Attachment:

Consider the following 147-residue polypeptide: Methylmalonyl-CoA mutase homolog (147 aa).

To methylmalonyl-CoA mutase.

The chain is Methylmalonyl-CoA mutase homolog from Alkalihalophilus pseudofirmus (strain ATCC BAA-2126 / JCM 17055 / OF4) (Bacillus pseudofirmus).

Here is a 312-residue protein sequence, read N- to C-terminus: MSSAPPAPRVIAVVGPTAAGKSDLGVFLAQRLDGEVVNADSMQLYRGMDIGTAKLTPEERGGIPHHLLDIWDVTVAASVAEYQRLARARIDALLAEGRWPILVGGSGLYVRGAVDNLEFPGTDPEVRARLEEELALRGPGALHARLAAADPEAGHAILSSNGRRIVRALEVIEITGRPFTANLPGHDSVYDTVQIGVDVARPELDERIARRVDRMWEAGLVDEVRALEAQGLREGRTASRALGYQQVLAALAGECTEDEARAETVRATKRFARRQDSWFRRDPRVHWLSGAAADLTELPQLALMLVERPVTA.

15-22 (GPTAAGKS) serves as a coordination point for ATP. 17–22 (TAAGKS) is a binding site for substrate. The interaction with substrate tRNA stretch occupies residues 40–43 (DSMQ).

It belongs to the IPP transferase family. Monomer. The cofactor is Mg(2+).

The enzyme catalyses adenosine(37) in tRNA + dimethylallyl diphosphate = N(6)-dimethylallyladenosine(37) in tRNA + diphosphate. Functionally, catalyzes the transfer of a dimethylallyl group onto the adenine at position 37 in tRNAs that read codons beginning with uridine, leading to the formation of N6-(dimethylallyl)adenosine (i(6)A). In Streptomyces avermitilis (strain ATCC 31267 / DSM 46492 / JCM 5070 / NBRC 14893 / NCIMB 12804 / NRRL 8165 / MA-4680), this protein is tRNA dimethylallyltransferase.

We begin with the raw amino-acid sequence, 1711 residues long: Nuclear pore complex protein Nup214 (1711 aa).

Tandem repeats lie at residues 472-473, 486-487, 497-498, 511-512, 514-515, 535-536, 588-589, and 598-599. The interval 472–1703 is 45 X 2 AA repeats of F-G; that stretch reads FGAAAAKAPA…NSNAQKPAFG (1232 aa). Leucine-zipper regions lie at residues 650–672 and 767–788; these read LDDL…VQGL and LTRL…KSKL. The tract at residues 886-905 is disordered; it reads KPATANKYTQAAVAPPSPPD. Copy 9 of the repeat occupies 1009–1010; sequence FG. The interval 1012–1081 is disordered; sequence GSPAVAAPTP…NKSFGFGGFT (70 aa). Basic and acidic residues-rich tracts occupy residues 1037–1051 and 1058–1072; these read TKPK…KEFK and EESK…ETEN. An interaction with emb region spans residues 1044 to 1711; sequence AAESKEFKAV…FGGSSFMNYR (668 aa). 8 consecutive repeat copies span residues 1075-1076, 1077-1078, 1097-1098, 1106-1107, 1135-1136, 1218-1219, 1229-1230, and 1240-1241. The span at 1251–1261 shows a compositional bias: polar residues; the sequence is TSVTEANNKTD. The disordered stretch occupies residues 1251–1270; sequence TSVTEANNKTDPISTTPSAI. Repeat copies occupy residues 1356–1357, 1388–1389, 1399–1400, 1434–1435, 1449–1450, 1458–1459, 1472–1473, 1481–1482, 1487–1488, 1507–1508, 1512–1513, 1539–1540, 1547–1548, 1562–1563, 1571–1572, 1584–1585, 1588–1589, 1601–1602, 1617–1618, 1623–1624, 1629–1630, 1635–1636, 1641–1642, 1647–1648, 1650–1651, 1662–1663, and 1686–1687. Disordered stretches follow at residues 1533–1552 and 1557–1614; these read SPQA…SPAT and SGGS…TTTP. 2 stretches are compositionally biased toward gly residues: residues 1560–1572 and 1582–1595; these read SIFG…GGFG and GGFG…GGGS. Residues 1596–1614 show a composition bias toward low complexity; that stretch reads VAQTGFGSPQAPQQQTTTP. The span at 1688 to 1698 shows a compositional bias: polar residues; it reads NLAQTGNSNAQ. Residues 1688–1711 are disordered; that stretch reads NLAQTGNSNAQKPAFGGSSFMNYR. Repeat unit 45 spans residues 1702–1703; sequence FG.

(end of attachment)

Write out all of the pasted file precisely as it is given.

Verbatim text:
Consider the following 147-residue polypeptide: Methylmalonyl-CoA mutase homolog (147 aa).

To methylmalonyl-CoA mutase.

The chain is Methylmalonyl-CoA mutase homolog from Alkalihalophilus pseudofirmus (strain ATCC BAA-2126 / JCM 17055 / OF4) (Bacillus pseudofirmus).

Here is a 312-residue protein sequence, read N- to C-terminus: MSSAPPAPRVIAVVGPTAAGKSDLGVFLAQRLDGEVVNADSMQLYRGMDIGTAKLTPEERGGIPHHLLDIWDVTVAASVAEYQRLARARIDALLAEGRWPILVGGSGLYVRGAVDNLEFPGTDPEVRARLEEELALRGPGALHARLAAADPEAGHAILSSNGRRIVRALEVIEITGRPFTANLPGHDSVYDTVQIGVDVARPELDERIARRVDRMWEAGLVDEVRALEAQGLREGRTASRALGYQQVLAALAGECTEDEARAETVRATKRFARRQDSWFRRDPRVHWLSGAAADLTELPQLALMLVERPVTA.

15-22 (GPTAAGKS) serves as a coordination point for ATP. 17–22 (TAAGKS) is a binding site for substrate. The interaction with substrate tRNA stretch occupies residues 40–43 (DSMQ).

It belongs to the IPP transferase family. Monomer. The cofactor is Mg(2+).

The enzyme catalyses adenosine(37) in tRNA + dimethylallyl diphosphate = N(6)-dimethylallyladenosine(37) in tRNA + diphosphate. Functionally, catalyzes the transfer of a dimethylallyl group onto the adenine at position 37 in tRNAs that read codons beginning with uridine, leading to the formation of N6-(dimethylallyl)adenosine (i(6)A). In Streptomyces avermitilis (strain ATCC 31267 / DSM 46492 / JCM 5070 / NBRC 14893 / NCIMB 12804 / NRRL 8165 / MA-4680), this protein is tRNA dimethylallyltransferase.

We begin with the raw amino-acid sequence, 1711 residues long: Nuclear pore complex protein Nup214 (1711 aa).

Tandem repeats lie at residues 472-473, 486-487, 497-498, 511-512, 514-515, 535-536, 588-589, and 598-599. The interval 472–1703 is 45 X 2 AA repeats of F-G; that stretch reads FGAAAAKAPA…NSNAQKPAFG (1232 aa). Leucine-zipper regions lie at residues 650–672 and 767–788; these read LDDL…VQGL and LTRL…KSKL. The tract at residues 886-905 is disordered; it reads KPATANKYTQAAVAPPSPPD. Copy 9 of the repeat occupies 1009–1010; sequence FG. The interval 1012–1081 is disordered; sequence GSPAVAAPTP…NKSFGFGGFT (70 aa). Basic and acidic residues-rich tracts occupy residues 1037–1051 and 1058–1072; these read TKPK…KEFK and EESK…ETEN. An interaction with emb region spans residues 1044 to 1711; sequence AAESKEFKAV…FGGSSFMNYR (668 aa). 8 consecutive repeat copies span residues 1075-1076, 1077-1078, 1097-1098, 1106-1107, 1135-1136, 1218-1219, 1229-1230, and 1240-1241. The span at 1251–1261 shows a compositional bias: polar residues; the sequence is TSVTEANNKTD. The disordered stretch occupies residues 1251–1270; sequence TSVTEANNKTDPISTTPSAI. Repeat copies occupy residues 1356–1357, 1388–1389, 1399–1400, 1434–1435, 1449–1450, 1458–1459, 1472–1473, 1481–1482, 1487–1488, 1507–1508, 1512–1513, 1539–1540, 1547–1548, 1562–1563, 1571–1572, 1584–1585, 1588–1589, 1601–1602, 1617–1618, 1623–1624, 1629–1630, 1635–1636, 1641–1642, 1647–1648, 1650–1651, 1662–1663, and 1686–1687. Disordered stretches follow at residues 1533–1552 and 1557–1614; these read SPQA…SPAT and SGGS…TTTP. 2 stretches are compositionally biased toward gly residues: residues 1560–1572 and 1582–1595; these read SIFG…GGFG and GGFG…GGGS. Residues 1596–1614 show a composition bias toward low complexity; that stretch reads VAQTGFGSPQAPQQQTTTP. The span at 1688 to 1698 shows a compositional bias: polar residues; it reads NLAQTGNSNAQ. Residues 1688–1711 are disordered; that stretch reads NLAQTGNSNAQKPAFGGSSFMNYR. Repeat unit 45 spans residues 1702–1703; sequence FG.